William Earle Williams is the Audrey and John L Dusseau Professor in the Humanities, Professor of Fine Arts, and Curator of Photography at Haverford College. He received his M.F.A. degree from Yale University School of Art, and holds a B.A. in history from Hamilton College. His photographs have been widely exhibited at diverse institutions including the National Gallery of Art, the Smithsonian Institution, and UMBC. His work is held in many public collections including the National Gallery of Art, the Metropolitan Museum of Art, the Baltimore Museum of Art, and UMBC’s Special Collections. Williams has also received numerous fellowships from the Pennsylvania Council on the Arts and was awarded a John Simon Guggenheim Fellowship for 2003–2004.

On Tuesday, February 24 at 4 pm, William Earle Williams will lecture on his photography. The lecture, co-sponsored by the Dresher Center the Humanities and the Library Gallery, will be presented as part of the Humanities Forum.

Admission to the gallery and the lecture is free. The Gallery is open Monday through Friday, 10 am to 5 pm, on Thursday until 8 pm, and Saturday and Sunday 12 – 5 pm. For more information call 410-455-2270.

Kevin “KAL” Kallaugher, Imaging Research Center, on WAMU’s Kojo Nnamdi Show (1/7) and WEAA’s Marc Steiner Show (1/8)

Following the shootings at the Paris offices of the French satirical magazine Charlie Hebdo, Kevin “KAL” Kallaugher, artist-in-residence at the Imaging Research Center, was interviewed on WAMU’s Kojo Nnamdi Show (January 7) and WEAA’s Marc Steiner Show (January 8) — listen here and here, respectively. KAL is editorial cartoonist for The Economist magazine of London and The Baltimore Sun, and winner of the 2014 Thomas Nast Award for cartooning on international affairs.

Timothy Nohe, Center for Innovation, Research and Creativity in the Arts, and Visual Arts, Selected as Warnock Foundation “Social Innovator”

Tim Nohe FieldworkTimothy Nohe, director of the Center for Innovation, Research and Creativity in the Arts, and professor of Visual Arts, as been selected by the Warnock Foundation as a “social innovator” for his work to create accessible online and smartphone delivered urban forest stewardship resources. The project has been supported by a collaborative team, including lead scientist Matthew E. Baker, associate professor of Geography & Environmental Systems; Butch Berry of The Friends of Springfield Woods; Baltimore Green Space; and cohort of students from the Friends School of Baltimore under the direction of Josh Carlin. The project has also received support from the Breaking Ground Initiative at UMBC. More information on the project is available here.

“Revolution of the Eye” Receives Funding from the National Endowment for the Arts

Revolution of the Eye MicrositeThe National Endowment for the Arts has awarded $40,000 in support of the exhibition Revolution of the Eye: Modern Art and the Birth of American Television, curated by Maurice Berger, research professor and chief curator of the Center for Art, Design and Visual Culture (CADVC). The exhibition has been co-organized by the CADVC and The Jewish Museum in New York, which will administer the grant funds.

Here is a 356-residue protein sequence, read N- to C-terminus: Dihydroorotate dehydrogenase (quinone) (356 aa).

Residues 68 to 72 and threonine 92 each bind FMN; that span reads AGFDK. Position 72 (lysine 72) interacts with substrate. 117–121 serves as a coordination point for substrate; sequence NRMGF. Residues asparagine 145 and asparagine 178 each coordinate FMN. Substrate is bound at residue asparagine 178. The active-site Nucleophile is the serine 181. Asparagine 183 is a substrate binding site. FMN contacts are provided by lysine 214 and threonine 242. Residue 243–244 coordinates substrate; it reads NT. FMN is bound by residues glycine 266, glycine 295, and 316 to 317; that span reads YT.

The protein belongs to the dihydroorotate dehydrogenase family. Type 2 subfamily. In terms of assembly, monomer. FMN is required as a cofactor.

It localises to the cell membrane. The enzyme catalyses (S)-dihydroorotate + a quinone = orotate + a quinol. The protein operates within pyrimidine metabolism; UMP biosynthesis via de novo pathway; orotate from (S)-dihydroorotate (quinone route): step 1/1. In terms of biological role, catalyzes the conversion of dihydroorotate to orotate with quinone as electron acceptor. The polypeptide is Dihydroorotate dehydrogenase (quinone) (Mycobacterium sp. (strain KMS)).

The exhibition, which will open May 1, 2015 at The Jewish Museum before embarking on a national tour, addresses the modernist aesthetic and conceptual principles that have influenced American television from its inception, and examines how early television introduced new trends in art, design, and avant-garde art. The exhibition will include photographs, paintings, sculptures, prints, conceptual art, excerpts of historic TV programs and film, memorabilia, posters, magazines, books, clothing, comic books, and toys by artists such as Herbert Ferber, Lee Friedlander, Allan Kaprow, Ellsworth Kelly, Roy Lichtenstein, Agnes Martin, Robert Morris, Ben Shahn, and Andy Warhol, as well as works by designers Lou Dorfsman and Saul Bass and architect Eero Saarinen. Also on view will be clips of TV interviews with John Cage, Salvador Dali, Willem de Kooning, Marcel Duchamp, Roy Lichtenstein, George Segal, and others.

The campus community is encouraged to participate in a survey at the exhibition’s website. Click here to share your culture interests and familiarity with television design.

Maurice Berger, CADVC, Awarded Grant from Creative Capital | Warhol Foundation

Maurice BergerMaurice Berger, research professor and chief curator of the Center for Art, Design and Visual Culture, has been awarded a $30,000 Arts Writers Grant from Creative Capital | Andy Warhol Foundation.

The grant supports research for Berger’s monthly column, Race Stories, for the Lens Blog of The New York Times. The blog explores the relationship of photography to concepts, themes, and social or regional issues about race not usually covered in the mainstream media.

Berger plans to conduct research on Robert Frank, focusing on contact sheets, notes, and shooting scripts for a two-part essay on Frank’s representations of race in The Americans. He will also conduct research for essays exploring parallel developments in African American, Latino, and Asian American photo-based art and photography from the 1960s to the present, focusing on the ways this work has challenged stereotypes and prevailing ideas about identity. More about the award can be found here.

Designed to support writing about contemporary art, as well as to create a broader audience for arts writing, the Arts Writers Grant Program aims to strengthen the field as a whole and to ensure that critical writing remains a valued mode of engaging the visual arts.